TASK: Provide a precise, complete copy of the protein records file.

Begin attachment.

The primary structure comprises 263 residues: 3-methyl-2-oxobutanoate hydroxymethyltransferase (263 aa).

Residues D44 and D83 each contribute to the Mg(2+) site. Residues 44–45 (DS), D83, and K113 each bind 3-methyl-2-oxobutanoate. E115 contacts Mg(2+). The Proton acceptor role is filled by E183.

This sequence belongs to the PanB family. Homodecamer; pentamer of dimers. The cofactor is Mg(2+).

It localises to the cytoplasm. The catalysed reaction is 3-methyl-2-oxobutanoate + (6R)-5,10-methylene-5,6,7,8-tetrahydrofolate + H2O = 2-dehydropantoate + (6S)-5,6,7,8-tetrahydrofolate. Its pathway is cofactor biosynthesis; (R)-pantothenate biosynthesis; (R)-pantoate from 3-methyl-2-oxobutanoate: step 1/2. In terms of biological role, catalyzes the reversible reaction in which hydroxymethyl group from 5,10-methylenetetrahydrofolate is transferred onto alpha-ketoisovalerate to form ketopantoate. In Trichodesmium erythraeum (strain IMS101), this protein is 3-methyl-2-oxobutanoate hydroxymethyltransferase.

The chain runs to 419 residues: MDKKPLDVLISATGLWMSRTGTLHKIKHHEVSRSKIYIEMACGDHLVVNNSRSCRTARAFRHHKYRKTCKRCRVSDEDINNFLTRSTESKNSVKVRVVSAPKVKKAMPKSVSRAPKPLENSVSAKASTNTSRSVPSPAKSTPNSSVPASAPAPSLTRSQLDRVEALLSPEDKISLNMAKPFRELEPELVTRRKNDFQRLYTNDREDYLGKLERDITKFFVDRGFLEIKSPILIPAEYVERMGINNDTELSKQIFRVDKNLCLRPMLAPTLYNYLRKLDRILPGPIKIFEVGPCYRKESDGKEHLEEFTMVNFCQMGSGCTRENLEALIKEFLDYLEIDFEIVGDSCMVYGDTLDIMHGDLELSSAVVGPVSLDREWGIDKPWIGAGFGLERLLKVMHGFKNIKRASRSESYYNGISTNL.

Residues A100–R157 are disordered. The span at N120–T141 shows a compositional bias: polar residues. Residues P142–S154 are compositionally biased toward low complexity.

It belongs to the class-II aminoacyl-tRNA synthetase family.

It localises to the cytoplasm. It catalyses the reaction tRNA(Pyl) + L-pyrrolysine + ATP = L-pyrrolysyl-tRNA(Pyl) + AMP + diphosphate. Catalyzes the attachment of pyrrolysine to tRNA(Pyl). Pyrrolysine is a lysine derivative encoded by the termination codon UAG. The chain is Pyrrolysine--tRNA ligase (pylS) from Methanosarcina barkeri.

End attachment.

The primary structure comprises 263 residues: 3-methyl-2-oxobutanoate hydroxymethyltransferase (263 aa).

Residues D44 and D83 each contribute to the Mg(2+) site. Residues 44–45 (DS), D83, and K113 each bind 3-methyl-2-oxobutanoate. E115 contacts Mg(2+). The Proton acceptor role is filled by E183.

This sequence belongs to the PanB family. Homodecamer; pentamer of dimers. The cofactor is Mg(2+).

It localises to the cytoplasm. The catalysed reaction is 3-methyl-2-oxobutanoate + (6R)-5,10-methylene-5,6,7,8-tetrahydrofolate + H2O = 2-dehydropantoate + (6S)-5,6,7,8-tetrahydrofolate. Its pathway is cofactor biosynthesis; (R)-pantothenate biosynthesis; (R)-pantoate from 3-methyl-2-oxobutanoate: step 1/2. In terms of biological role, catalyzes the reversible reaction in which hydroxymethyl group from 5,10-methylenetetrahydrofolate is transferred onto alpha-ketoisovalerate to form ketopantoate. In Trichodesmium erythraeum (strain IMS101), this protein is 3-methyl-2-oxobutanoate hydroxymethyltransferase.

The chain runs to 419 residues: MDKKPLDVLISATGLWMSRTGTLHKIKHHEVSRSKIYIEMACGDHLVVNNSRSCRTARAFRHHKYRKTCKRCRVSDEDINNFLTRSTESKNSVKVRVVSAPKVKKAMPKSVSRAPKPLENSVSAKASTNTSRSVPSPAKSTPNSSVPASAPAPSLTRSQLDRVEALLSPEDKISLNMAKPFRELEPELVTRRKNDFQRLYTNDREDYLGKLERDITKFFVDRGFLEIKSPILIPAEYVERMGINNDTELSKQIFRVDKNLCLRPMLAPTLYNYLRKLDRILPGPIKIFEVGPCYRKESDGKEHLEEFTMVNFCQMGSGCTRENLEALIKEFLDYLEIDFEIVGDSCMVYGDTLDIMHGDLELSSAVVGPVSLDREWGIDKPWIGAGFGLERLLKVMHGFKNIKRASRSESYYNGISTNL.

Residues A100–R157 are disordered. The span at N120–T141 shows a compositional bias: polar residues. Residues P142–S154 are compositionally biased toward low complexity.

It belongs to the class-II aminoacyl-tRNA synthetase family.

It localises to the cytoplasm. It catalyses the reaction tRNA(Pyl) + L-pyrrolysine + ATP = L-pyrrolysyl-tRNA(Pyl) + AMP + diphosphate. Catalyzes the attachment of pyrrolysine to tRNA(Pyl). Pyrrolysine is a lysine derivative encoded by the termination codon UAG. The chain is Pyrrolysine--tRNA ligase (pylS) from Methanosarcina barkeri.